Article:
The consequence of this inelastic deformation is permanent yielding and deformation of the structure. The BBC connection must also distribute these forces and moments between the steel tube and the concrete fill if the CFT column is to perform as required. or as an alternative. The connections and the columns are designed to be strong enough to sustain the full compressive buckling load and the full tensile yield load of the brace. and so the tensile force must be distributed to the steel tube. The inelastic performance of braced frames is dominated by yielding and buckling of the braces. stiffness. 54 . and these combine to provide moderate building response during major earthquakes at significantly reduced initial cost of the structure. The inelastic deformation changes the stiffness of structure and dissipates energy. connections and other elements. ductility and inelastic performance of the system. Inelastic deformation of the braces is tolerable. the concrete fill stiffens and strengthens the steel for compressive load. As a consequence. and so shear forces must be distributed between the steel and concrete in some appropriate manner. However. It requires that there either be reliable shear stress transfer between the steel tube and the concrete fill as illustrated in Fig. Significant inelastic deformation is permitted during large earthquakes that have a small probability of occurrence. This complex distribution of force is not magically achieved. First. Finally. and so the compressive force must be distributed between the concrete and the steel. This multi-level performance design procedure requires that the engineer consider the strength. These connections must develop and retain the resistance necessary to transfer brace and beam forces and moments. and benefits the inelastic response of the structure. Connections transfer moments and forces from member to member. but they also support gravity loads and prevent collapse of the structure. and therefore the steel tube must either carry the full bending capacity of the column or it must at least resist all tensile stress due to bending moments. Therefore. the inelastic buckling and deformation of the brace places additional demands on the connection. the steel acts as shear reinforcement to the concrete. the steel tube serves as sole flexural reinforcement to the concrete. one key issue in the seismic design of braced frames with the CFT columns is the determination of whether the BBC connections are able to achieve these objectives. As a consequence of this design method. limits forces delivered to columns. seismic design requirements (AISC 2) for braced frames require that the brace be the weak link. All of these requirements must be satisfied with full consideration of the inelastic structural deformation and the uncertainty in material properties and performance of the as-built structure. the engineer must assure that the structure retains its basic integrity during these severe earthquakes without building collapse or loss of life. Premature failure or fracture of the columns or connections results in poor performance which defeats the goals of the seismic design approach. the BBC connections must aid in the force distribution and transfer. Second. 3. Columns assist in resisting the lateral loads. the steel tube serves as tensile reinforcing to the CFT column. Multiple requirements must be achieved if this performance goal is to be met.SEIMSMIC DEMANDS Seismic design is performed so that the building remains elastic and completely servicable during and immediately after small frequent earthquakes. Third. while the structure and the bracing members sustain large inelastic deformations. since it retains the economy of the design.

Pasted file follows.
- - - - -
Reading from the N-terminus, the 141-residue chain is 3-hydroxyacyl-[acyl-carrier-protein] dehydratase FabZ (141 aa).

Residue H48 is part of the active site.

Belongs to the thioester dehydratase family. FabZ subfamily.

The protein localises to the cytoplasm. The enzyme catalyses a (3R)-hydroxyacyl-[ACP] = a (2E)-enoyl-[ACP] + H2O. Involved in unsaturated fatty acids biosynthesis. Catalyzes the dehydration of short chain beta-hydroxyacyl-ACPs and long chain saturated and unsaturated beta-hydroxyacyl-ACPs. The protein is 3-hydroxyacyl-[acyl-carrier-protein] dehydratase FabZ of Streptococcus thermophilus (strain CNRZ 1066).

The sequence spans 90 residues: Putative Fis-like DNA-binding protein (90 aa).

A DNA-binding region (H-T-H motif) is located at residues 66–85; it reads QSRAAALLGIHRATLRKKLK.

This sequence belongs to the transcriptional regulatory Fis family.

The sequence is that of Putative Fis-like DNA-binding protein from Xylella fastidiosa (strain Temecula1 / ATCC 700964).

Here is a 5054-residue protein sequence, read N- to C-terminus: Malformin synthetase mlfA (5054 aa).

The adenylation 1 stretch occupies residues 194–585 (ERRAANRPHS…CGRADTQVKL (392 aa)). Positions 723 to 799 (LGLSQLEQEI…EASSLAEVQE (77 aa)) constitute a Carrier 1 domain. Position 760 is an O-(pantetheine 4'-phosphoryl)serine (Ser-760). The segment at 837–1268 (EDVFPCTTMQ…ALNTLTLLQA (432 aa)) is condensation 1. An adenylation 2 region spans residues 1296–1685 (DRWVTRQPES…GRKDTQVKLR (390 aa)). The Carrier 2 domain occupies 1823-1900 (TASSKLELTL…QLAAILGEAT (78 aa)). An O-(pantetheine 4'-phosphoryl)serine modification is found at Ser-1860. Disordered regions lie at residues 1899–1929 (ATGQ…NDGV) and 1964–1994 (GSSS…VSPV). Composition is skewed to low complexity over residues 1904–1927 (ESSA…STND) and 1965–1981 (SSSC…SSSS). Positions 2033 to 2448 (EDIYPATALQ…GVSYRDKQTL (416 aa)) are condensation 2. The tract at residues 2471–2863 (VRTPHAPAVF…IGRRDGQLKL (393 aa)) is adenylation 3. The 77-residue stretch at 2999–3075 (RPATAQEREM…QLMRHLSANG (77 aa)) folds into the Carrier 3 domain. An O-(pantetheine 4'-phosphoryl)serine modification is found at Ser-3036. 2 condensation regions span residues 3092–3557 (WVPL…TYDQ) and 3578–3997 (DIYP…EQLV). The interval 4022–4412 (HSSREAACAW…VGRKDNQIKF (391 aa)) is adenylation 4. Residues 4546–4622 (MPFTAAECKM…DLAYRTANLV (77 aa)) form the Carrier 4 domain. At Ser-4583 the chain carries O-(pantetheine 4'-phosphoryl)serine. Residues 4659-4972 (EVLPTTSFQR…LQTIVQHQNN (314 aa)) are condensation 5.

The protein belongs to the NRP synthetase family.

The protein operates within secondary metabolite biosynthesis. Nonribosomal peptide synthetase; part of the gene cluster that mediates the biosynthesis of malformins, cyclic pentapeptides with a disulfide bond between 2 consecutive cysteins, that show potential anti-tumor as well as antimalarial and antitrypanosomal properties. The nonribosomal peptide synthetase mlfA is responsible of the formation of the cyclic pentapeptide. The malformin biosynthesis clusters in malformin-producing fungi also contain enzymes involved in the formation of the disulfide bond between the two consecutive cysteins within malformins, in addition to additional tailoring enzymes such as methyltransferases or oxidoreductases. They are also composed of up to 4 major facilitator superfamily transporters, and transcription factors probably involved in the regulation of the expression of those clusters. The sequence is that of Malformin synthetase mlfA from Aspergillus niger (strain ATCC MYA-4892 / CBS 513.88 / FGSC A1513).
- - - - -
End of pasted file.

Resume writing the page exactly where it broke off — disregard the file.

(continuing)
Figure 3. 3 is an issue of some concern. Braced frames place large demands at every BBC connection. 3. Distribution of Stress Transfer Demands 55 . Stress Transfer Between Steel and Concrete POTENTIAL PROBLEMS IN DESIGN OF THESE CONNECTIONS The ability to achieve the shear stress transfer required by equilibrium and illustrated in Fig. This figure shows that the force or moment that is applied to either the steel tube or the concrete fill must be appropriately shared with the other material in a very short distance (usually much less than one tube diameter). and Roeder 4). If the shear stress transfer capacity between the steel tube and concrete does not exceed the demand. and the shear transfer demands are found to be large and very localized as illustrated in Fig. Figure 4. 4. Past research evaluated this shear transfer (Roeder et al. slip occurs and causes permanent changes to the steel concrete interface.